Nature and civilization collide in this thought-provoking picture book based on the story of a boy discovered living alone in the mountain forests of southern France in 1800. Hunters are first to see the boy scampering in the woods, where he had survived on plants and berries and the icy mountain-stream water. Captured, the boy is later brought to Paris's Institute for Deaf-Mutes, where experts test and examine him, and finally determine that he is ""hopeless."" Happily, one doctor thinks otherwise and welcomes the boy into his home, teaching him skills and caring for him. ""He will never learn to speak,"" the doctor eventually realizes. ""He was alone in the silent woods too long. But he has learned to have feelings, and they can be hurt."" Gerstein's (The Story of May) detailed and informative text clearly reflects a wealth of research; he is simultaneously publishing a novel, Victor, on the same subject (reviewed below). The smoothly paced writing sustains a mysterious and sometimes melancholy tone, in keeping with its subject matter. In loose-lined panel illustrations, Gerstein conveys an arc of emotions. He depicts the unrestrained joy of the boy cavorting nude in his natural surroundings, while scenes of capture are suitably darkened. Ultimately, the boy's home life in Paris appears warm and bright. Young readers will be fascinated, perhaps even spurred to further investigate the facts behind the story. Ages 5-up. (Sept.)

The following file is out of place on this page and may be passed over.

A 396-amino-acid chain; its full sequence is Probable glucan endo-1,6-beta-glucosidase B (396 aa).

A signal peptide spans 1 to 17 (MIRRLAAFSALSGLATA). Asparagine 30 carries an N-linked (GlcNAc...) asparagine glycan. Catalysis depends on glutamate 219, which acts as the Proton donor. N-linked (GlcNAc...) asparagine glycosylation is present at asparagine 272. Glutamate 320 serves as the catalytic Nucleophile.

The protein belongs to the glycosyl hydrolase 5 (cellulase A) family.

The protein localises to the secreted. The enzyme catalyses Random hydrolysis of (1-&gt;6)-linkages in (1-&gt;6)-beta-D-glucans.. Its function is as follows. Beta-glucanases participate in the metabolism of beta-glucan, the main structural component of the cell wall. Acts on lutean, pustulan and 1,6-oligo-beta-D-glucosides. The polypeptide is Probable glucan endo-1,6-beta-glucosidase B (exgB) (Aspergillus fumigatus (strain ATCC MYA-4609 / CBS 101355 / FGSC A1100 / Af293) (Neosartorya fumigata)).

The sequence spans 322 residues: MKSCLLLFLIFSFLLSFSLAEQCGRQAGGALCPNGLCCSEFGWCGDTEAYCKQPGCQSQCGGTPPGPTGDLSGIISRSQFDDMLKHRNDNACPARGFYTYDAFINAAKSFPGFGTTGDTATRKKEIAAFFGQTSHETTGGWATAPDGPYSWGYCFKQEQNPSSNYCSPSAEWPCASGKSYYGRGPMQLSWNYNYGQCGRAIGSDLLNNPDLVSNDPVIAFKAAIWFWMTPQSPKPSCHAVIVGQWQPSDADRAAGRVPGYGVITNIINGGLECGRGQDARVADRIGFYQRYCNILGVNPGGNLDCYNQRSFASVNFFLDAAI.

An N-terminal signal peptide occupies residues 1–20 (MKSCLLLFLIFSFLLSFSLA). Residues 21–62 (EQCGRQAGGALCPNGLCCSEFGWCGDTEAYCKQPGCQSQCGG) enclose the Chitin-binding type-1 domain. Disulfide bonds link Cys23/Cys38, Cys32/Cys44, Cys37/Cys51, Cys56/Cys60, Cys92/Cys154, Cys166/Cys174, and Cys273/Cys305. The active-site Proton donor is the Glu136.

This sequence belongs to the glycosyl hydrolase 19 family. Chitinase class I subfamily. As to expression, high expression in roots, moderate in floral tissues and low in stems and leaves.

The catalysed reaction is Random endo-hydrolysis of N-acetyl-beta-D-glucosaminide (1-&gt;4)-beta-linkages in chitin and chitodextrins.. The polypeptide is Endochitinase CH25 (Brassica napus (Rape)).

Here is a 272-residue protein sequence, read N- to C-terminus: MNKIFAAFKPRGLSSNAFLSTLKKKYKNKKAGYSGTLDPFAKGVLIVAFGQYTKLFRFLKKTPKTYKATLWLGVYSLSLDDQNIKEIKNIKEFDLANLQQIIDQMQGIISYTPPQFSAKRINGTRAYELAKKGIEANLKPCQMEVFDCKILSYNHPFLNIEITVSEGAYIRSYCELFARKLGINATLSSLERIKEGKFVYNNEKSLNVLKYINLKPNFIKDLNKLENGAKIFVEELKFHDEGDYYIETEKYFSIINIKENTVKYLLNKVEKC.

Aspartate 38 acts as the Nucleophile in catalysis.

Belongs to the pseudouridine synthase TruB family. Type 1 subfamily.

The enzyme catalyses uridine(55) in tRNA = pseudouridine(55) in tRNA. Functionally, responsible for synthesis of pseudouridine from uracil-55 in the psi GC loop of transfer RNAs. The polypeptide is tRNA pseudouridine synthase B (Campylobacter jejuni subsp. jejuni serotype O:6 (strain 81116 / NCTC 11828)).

Reviewed on: 08/31/1998 Release date: 09/01/1998 Genre: Children's
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